Isle of Wight schools resume charging for breakfast, lunch

Published 8:36 pm Friday, August 19, 2022

Isle of Wight County Schools will resume charging students for breakfast and lunch during the 2022-23 school year.

When schools shuttered in the early days of the COVID-19 pandemic, the U.S. Department of Agriculture granted waivers to every public school system in the nation, allowing them to provide free take-home meals to students regardless of family income. As schools reopened and returned to normal operations over the next two years, the USDA allowed the waivers to remain in place.

Now, the waivers have expired, meaning students will once again have to pay to receive breakfast and lunch, unless their families qualify for free or reduced pricing.

On Aug. 11, the Isle of Wight County School Board voted unanimously to set a cost of $1.30 for elementary school breakfasts and $2.65 for elementary school lunches. For middle and high school students, breakfasts will cost $1.35 and lunches will cost $2.85.

The prices reflect a 10-cent increase from those of the 2019-20 school year when IWCS last collected payment.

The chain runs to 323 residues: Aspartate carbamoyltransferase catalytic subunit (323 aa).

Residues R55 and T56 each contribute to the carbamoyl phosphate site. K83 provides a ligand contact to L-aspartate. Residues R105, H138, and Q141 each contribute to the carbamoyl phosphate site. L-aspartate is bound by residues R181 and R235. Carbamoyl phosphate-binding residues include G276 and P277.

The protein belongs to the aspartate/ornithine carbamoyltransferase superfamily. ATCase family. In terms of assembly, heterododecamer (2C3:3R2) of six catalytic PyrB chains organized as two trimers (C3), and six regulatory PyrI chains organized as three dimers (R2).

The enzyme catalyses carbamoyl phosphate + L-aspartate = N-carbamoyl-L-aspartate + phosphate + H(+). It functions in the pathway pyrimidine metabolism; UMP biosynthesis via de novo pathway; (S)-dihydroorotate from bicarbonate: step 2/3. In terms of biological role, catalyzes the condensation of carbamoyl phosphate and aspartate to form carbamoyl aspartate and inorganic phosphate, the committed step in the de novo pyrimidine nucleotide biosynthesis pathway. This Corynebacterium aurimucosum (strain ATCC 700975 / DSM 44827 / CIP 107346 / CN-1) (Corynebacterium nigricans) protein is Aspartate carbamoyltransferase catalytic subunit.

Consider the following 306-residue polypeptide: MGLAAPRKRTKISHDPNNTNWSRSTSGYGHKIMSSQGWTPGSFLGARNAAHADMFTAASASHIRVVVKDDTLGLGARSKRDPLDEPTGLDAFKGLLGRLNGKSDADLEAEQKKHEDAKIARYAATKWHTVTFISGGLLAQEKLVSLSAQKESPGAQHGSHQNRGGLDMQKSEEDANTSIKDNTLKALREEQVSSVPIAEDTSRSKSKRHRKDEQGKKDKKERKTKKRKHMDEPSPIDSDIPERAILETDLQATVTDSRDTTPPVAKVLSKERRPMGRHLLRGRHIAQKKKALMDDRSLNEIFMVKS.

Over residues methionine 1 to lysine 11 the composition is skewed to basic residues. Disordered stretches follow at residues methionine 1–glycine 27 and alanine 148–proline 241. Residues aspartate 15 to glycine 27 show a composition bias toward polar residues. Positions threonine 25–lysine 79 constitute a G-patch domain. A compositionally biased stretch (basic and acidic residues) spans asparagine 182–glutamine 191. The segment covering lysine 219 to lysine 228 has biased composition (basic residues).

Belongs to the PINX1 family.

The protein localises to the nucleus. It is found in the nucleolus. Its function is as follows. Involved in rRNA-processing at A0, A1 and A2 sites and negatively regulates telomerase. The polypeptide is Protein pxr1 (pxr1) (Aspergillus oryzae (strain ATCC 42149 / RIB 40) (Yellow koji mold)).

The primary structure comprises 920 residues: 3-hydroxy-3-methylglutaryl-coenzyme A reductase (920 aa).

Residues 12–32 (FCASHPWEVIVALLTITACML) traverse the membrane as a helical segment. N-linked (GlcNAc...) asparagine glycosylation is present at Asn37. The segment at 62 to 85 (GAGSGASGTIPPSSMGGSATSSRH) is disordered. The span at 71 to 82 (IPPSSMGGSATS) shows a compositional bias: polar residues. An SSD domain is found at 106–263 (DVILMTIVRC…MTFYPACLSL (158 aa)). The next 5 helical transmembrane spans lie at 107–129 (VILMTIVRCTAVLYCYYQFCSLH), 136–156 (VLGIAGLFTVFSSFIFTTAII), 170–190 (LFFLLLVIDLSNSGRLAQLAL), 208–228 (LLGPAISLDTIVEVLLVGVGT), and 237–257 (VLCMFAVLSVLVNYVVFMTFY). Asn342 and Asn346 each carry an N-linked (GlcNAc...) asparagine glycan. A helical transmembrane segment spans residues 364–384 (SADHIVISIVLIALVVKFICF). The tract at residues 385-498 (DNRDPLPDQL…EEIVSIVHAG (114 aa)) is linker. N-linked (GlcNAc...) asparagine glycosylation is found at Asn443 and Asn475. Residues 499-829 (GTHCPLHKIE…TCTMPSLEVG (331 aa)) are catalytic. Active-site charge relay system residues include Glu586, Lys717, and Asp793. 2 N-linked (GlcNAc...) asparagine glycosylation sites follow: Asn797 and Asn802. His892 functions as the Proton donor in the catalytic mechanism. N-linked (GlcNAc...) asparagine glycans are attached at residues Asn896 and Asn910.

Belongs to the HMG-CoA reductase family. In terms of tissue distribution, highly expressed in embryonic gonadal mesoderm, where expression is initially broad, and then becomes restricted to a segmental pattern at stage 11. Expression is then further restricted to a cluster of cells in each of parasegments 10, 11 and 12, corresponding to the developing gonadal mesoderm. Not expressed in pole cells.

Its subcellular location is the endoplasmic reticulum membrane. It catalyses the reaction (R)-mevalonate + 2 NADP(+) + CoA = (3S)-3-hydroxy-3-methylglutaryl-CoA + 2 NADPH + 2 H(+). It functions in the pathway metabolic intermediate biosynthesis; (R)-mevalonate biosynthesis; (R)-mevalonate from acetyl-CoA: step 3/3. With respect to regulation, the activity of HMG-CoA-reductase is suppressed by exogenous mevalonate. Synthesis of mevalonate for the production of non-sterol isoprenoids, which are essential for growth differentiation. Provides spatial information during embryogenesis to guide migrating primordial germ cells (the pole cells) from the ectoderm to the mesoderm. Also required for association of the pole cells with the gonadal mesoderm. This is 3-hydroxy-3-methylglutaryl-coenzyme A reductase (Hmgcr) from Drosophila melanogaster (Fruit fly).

Adult breakfast pricing for faculty and parents is unchanged at $2.25, but adult lunches will now cost $4 – a 50-cent increase from the 2019-20 school year price.

According to USDA eligibility guidelines for the 2022-23 school year, to qualify for reduced-price meals a student’s family can earn up to 185% of the federal poverty line, meaning an annual household income of $42,606 or less for a family of three. For free meals, the cap is 130% of the poverty line, or a household income of $29,939 for a family of three.

According to Todd Christiansen, IWCS director of support services, the Virginia Department of Education has increased its reimbursement rate to allow anyone who qualifies for reduced-price will receive meals for free.

It was already IWCS practice to provide free breakfast in pre-pandemic years for students whose families qualified for reduced-price, “but now lunch will also be free,” Christiansen said.

As of the 2019-20 school year, just over 2,100 of the school system’s then-roughly 5,400 students qualified for free or reduced-price meals. Since then, the school system’s student population has risen to just over 5,500.